In the spirit of Easter, woman finds a higher calling

Gail Butterfield at her home in Watertown on Tuesday. Since the pandemic, she has reached out to parishioners of Trinity Episcopal Church on their birthdays and wedding anniversaries to wish them well. Kara Dry/Watertown Daily Times

WATERTOWN — In this, the second Easter of the COVID-19 pandemic, the little campfires of hope have helped to pull us through the difficult times.

On Richards Drive in Watertown, a woman and her church ministry have enlightened the lives of dozens of people the past year through a simple task.

Gail C. Butterfield’s higher calling involves a Trinity Episcopal Church mission of phoning parishioners on their birthdays and wedding anniversaries to wish them well, as well as to talk about anything else that may come up.

She is, Trinity pastor Rev. Molly Payne-Hardin said, “Hope incarnate.”

“Gail’s work — person-to-person connection — is at the heart of Easter Sunday’s message,” the Rev. Payne-Hardin said. “Because God became the person of Christ, died and was resurrected, we’re now able person-to-person to offer that everlasting hope and abiding love to all people. And haven’t we all really missed that person-to-person contact during the pandemic?”

In the spirit of Easter, woman finds a higher calling

Gail Butterfield at her home in Watertown on Tuesday. “At the beginning (of reaching out to parishioners over the phone), I thought, ‘How am I going to phrase this?’ because the greeting is really from the Trinity church family, and not just from me,’” Mrs. Butterfield said. “I would stumble over my words a little bit at first and people were surprised.” Kara Dry/Watertown Daily Times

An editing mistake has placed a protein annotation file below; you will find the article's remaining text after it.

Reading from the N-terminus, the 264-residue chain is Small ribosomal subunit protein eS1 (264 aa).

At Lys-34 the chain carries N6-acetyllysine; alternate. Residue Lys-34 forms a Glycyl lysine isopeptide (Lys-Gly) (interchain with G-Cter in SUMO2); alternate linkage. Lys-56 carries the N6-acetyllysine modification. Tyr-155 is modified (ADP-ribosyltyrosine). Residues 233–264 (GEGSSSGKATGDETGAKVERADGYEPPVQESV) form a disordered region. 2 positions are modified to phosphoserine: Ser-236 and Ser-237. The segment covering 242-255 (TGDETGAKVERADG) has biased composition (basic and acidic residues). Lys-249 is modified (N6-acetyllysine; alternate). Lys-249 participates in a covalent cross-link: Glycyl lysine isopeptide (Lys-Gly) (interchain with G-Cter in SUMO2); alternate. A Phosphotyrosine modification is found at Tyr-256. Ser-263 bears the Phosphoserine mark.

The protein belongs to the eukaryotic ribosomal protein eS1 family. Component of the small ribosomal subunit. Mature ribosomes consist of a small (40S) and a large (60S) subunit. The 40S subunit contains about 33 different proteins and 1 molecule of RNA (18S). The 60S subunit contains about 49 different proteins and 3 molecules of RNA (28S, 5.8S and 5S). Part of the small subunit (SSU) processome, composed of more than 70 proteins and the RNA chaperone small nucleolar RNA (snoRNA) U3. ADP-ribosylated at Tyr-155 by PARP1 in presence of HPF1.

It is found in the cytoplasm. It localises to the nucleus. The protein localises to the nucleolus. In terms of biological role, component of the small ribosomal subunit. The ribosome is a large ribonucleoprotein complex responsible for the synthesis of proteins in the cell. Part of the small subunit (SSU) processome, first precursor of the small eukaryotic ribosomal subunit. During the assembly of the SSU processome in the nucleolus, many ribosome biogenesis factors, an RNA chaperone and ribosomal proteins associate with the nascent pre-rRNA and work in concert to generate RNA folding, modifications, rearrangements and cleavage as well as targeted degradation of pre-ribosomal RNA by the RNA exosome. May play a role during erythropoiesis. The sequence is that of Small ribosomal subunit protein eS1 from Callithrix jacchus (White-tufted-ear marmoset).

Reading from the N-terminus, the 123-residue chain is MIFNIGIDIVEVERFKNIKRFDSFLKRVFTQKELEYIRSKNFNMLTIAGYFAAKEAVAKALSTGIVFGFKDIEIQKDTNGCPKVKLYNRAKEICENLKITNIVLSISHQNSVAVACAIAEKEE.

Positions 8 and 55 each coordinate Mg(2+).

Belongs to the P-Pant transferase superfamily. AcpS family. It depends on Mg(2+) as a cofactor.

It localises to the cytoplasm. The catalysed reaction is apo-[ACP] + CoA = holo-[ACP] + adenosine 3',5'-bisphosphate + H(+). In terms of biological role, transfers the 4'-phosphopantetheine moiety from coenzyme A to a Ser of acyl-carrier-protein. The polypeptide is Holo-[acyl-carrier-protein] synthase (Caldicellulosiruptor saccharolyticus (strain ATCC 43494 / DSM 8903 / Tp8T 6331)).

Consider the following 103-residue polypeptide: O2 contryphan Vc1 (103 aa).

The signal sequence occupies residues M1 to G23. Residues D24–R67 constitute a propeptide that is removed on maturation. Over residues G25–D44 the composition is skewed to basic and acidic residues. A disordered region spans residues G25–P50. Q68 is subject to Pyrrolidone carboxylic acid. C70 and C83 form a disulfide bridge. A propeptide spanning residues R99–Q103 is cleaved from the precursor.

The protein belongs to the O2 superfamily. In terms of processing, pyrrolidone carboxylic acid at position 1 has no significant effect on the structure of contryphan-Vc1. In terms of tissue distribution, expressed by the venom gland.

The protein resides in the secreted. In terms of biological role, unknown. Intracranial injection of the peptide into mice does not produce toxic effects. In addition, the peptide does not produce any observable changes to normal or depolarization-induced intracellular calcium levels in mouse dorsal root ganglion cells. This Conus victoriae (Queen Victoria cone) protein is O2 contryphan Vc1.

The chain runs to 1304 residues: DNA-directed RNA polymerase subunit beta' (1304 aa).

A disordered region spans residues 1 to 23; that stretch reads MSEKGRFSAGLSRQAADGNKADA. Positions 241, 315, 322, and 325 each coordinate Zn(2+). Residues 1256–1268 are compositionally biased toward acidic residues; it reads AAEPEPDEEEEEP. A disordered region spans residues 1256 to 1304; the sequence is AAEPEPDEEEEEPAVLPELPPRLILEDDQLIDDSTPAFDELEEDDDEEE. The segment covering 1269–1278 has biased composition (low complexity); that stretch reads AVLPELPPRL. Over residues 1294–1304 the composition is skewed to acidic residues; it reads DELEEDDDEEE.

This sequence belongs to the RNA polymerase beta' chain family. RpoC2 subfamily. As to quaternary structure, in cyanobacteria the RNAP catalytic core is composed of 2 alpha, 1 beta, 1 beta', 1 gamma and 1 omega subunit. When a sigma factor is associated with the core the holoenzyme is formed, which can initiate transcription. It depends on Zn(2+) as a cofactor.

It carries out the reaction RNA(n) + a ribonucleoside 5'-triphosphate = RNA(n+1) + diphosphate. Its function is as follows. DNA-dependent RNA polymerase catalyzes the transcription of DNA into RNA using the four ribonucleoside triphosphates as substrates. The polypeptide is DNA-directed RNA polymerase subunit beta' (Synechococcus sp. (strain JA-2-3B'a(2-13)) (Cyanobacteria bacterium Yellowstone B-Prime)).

Pre-pandemic, Trinity Episcopal Church would mail out birthday and anniversary greetings to parishioners. But when the church office shut down, that wasn’t possible, so an alternative greeting plan was sought.

Parish administrator Sue E. Ebersol realized she had the perfect candidate to make the phone calls.

Until March of 2020, Rena L. Eves, a retired nurse and one of Ms. Ebersol’s regular office volunteers, had charge of the church’s greeting card ministry. She did the task for several years.

“She was really dedicated to selecting just the right card to send to those marking a milestone or experiencing a major life event — a birthday or an anniversary, a new baby, get-well wishes or condolences on the death of a loved one,” Ms. Ebersol said. “She put a lot of thought and care into getting those cards ready and mailed on time. She also spent hours organizing the cards, which are donated to the ministry by members of the parish.”

But during a pandemic, trying to get all the supplies (cards, postage, monthly lists) from Trinity’s hands into Ms. Eves’s hands didn’t seem safe, so it was thought that the ministry might continue by phone, which is when Ms. Ebersol reached out to Mrs. Butterfield.

“It was a tough choice because all my volunteers are wonderful, but the reason I chose Gail was because of her ability to receive information by email and the likelihood that, of all my volunteers, she would have the most time to do the work,” Ms. Ebersol said. “Additionally, just like all my volunteers, she is always willing to help with any ministry of the church that might enrich the lives of others.”

Parishioners were used to Mrs. Butterfield’s helping hands and words of support.

“In the church office, either answering the phone or greeting walk-ins, she often encountered people on their worst day and always did her best to help,” Ms. Ebersol said. “She has a natural gift for engaging others in conversation, whether they have just walked through the door or have been a member of the parish for 50 years, and really hearing and responding to their needs.”